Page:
With every Console comes a major 1st party title that is labeled a "System Seller". The game that because it is developed by the console manufacturer, it takes full advantage of the system's hardware and capabilities to showcase the pure power and features of the system. It enables the console manufacturer to show off all of the power and prowess of their hardware, and how versatile it is. The Super Nintendo had the amazing Super Mario World, the Gamecube had Luigi's Mansion, Nintendo 64 the world renowned Super Mario 64, Dreamcast had Virtua Fighter 3, the Xbox had Halo, Xbox 360 had Project Gotham Racing 3.
When the Microsoft marketing machine started pumping up the Xbox One release, the showcase title was Titanfall. A promising title filled with action, adventure, chaos, mechs, explosions, online multiplayer gameplay in a game that, according to the Devloper's founder, Vince Zampella, brings "scale, verticality, and story" to first-person shooter multiplayer gaming". All of this, while running at 60 frames-per-second in full 1080p glory, to showcase the power and prowess of the Xbox One hardware. This was the game so massive that an engineer for the developer stated in an interview with Eurogamer that the game would not be possible on the PS4, because it wasn't powerful enough. And that is where the game hits a major snag. You see.. As time went on, and both systems launched, we learned that the PS4 is actually much more powerful than the XBO, and every cross-platform title has highlighted this.
Next came the news this week that the title would only be able to run at 720p. This set the community ablaze with speculation and questions. Now that the game is set to begin an open Beta, it has been confirmed that the title will only run at 60fps at 792p. Turns out, the XBO hardware isn't powerful enough to handle the game either. Even with the recent development that XBO could get a 53 Mhz increase from disabling the Kinect camera, the XBO still cannot run Titanfall at 1080p. Some have been quick to point out that the game is still unfinished, in BETA, and that there is time to run optimization to enable improved performance. Even pointing out the Assassin's Creed 4 situation on PS4, a game that was originally only able to run at 900p on the PS4 until an optimization patch, which enabled the game to run at 1080p on the PS4. It is important to realize however, that the increase there was only from 900 to 1080p, already running at 60fps. In Titanfall's case however, the game is only capable of squeezing out 792p at 60fps right now. Ramping up to 1080p from only 792p seems a far stretch, if not impossible. This presents quite a challenge for the developer. And for Microsoft, after blasting the game on ever marketing channel they could find over the last 4 months, even 2 (TWO) pre-movie commercials to promote the XBO before a movie we went to a couple months ago, this is a serious blow. After all the hype, promotion and talk, even with disabling hardware features to eek out additional power from the XBO, Microsoft cannot deliver on it's promises with Titanfall. While it's important to remember that, again, the game is not finished, things do not bode well.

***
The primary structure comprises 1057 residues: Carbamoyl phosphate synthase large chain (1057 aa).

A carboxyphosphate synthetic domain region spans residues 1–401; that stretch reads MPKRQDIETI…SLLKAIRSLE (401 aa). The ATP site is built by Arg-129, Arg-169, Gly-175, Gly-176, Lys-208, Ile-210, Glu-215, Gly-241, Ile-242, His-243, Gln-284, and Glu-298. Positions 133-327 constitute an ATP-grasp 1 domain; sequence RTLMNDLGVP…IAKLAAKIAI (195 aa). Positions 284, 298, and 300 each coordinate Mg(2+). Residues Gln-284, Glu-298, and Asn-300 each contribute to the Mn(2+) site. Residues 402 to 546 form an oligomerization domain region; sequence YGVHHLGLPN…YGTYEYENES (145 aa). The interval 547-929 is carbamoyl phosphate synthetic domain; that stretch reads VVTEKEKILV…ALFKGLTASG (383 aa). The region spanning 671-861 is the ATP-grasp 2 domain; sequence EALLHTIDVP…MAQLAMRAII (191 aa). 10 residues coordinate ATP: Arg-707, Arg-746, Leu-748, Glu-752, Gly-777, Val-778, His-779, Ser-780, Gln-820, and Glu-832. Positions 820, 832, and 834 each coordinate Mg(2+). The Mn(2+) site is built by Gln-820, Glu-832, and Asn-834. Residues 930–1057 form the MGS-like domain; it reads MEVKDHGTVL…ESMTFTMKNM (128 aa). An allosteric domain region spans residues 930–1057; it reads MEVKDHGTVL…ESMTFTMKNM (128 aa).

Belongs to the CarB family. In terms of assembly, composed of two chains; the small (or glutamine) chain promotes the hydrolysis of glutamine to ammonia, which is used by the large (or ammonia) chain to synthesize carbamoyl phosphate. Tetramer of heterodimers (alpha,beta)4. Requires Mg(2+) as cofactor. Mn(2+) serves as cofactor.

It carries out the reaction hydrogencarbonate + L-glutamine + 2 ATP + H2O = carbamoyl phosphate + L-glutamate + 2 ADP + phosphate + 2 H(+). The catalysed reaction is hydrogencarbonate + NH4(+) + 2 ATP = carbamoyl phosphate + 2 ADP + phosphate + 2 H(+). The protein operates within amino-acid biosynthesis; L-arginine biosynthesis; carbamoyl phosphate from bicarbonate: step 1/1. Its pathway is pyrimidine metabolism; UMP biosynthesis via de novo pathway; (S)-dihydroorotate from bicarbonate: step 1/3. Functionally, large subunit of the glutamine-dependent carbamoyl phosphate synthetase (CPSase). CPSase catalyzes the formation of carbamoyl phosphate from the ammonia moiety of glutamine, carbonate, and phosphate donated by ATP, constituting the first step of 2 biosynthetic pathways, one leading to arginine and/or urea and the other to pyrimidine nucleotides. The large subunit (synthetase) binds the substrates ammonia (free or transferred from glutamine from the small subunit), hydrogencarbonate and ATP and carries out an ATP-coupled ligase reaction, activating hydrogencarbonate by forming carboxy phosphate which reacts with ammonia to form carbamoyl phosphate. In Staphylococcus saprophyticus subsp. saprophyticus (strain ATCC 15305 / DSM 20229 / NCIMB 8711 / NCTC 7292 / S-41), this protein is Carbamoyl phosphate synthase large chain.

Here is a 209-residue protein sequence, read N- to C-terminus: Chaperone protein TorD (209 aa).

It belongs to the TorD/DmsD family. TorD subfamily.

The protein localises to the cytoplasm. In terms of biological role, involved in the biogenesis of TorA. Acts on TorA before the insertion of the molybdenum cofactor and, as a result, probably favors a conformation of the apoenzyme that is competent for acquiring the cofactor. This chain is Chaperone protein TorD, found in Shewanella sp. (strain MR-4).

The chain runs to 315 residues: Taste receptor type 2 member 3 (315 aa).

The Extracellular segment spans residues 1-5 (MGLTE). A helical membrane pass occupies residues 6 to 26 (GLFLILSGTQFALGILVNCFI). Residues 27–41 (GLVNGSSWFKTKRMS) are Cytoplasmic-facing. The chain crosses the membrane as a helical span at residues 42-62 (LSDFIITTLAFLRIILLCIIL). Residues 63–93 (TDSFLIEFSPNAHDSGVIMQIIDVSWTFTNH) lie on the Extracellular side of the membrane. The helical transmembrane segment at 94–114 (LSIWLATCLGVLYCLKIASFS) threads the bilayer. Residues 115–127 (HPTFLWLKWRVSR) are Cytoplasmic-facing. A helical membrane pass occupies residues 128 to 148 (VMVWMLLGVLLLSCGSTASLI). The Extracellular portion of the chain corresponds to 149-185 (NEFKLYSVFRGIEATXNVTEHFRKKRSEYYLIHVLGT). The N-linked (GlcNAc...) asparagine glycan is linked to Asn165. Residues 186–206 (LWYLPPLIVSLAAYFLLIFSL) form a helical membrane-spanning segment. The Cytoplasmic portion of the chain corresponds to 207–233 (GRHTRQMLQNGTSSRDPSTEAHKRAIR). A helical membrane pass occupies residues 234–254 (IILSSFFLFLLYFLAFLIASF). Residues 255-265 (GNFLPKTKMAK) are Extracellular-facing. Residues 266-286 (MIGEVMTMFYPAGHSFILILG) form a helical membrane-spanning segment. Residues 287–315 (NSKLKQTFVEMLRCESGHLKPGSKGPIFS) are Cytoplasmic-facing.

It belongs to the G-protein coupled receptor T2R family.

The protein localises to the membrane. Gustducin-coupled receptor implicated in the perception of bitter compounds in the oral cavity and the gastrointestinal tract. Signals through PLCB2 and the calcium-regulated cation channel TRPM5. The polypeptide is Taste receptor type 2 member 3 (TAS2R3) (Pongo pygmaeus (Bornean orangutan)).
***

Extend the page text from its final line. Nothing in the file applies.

All of this is pretty damning for the XBO. We consistently seem to see the flagship system falling behind in sales and delivery on promises. Add to that recent speculation tha Titanfall is coming to the PS4 soon. And what keeps the XBO from meeting it's own expectations and promises for Titanfall? Grant Brunner over at ExtremeTech puts it perfectly:
"So, why can’t Titanfall reach 1080p? It all comes down to frame rate. Twitch games, like competitive first-person shooters, require smooth frame rates for precise aiming and maneuvering. If the game dips to 20fps during a frantic moment, that could easily turn the tide in a battle. For a game like this, the priorities are obviously on visual polish and frame rate, so resolution takes a back seat.
Maybe if this were an Xbox One exclusive, the development team could have built and optimized the engine for 1080p rendering at 60fps like Forza Motorsport 5. However, this game has to run on the Xbox 360 and PC as well, so other considerations had to be made. It’s certainly not impossible to make games run at 1080p on the Xbox One, but it seems as if it’s more trouble than it’s worth for a game like Titanfall."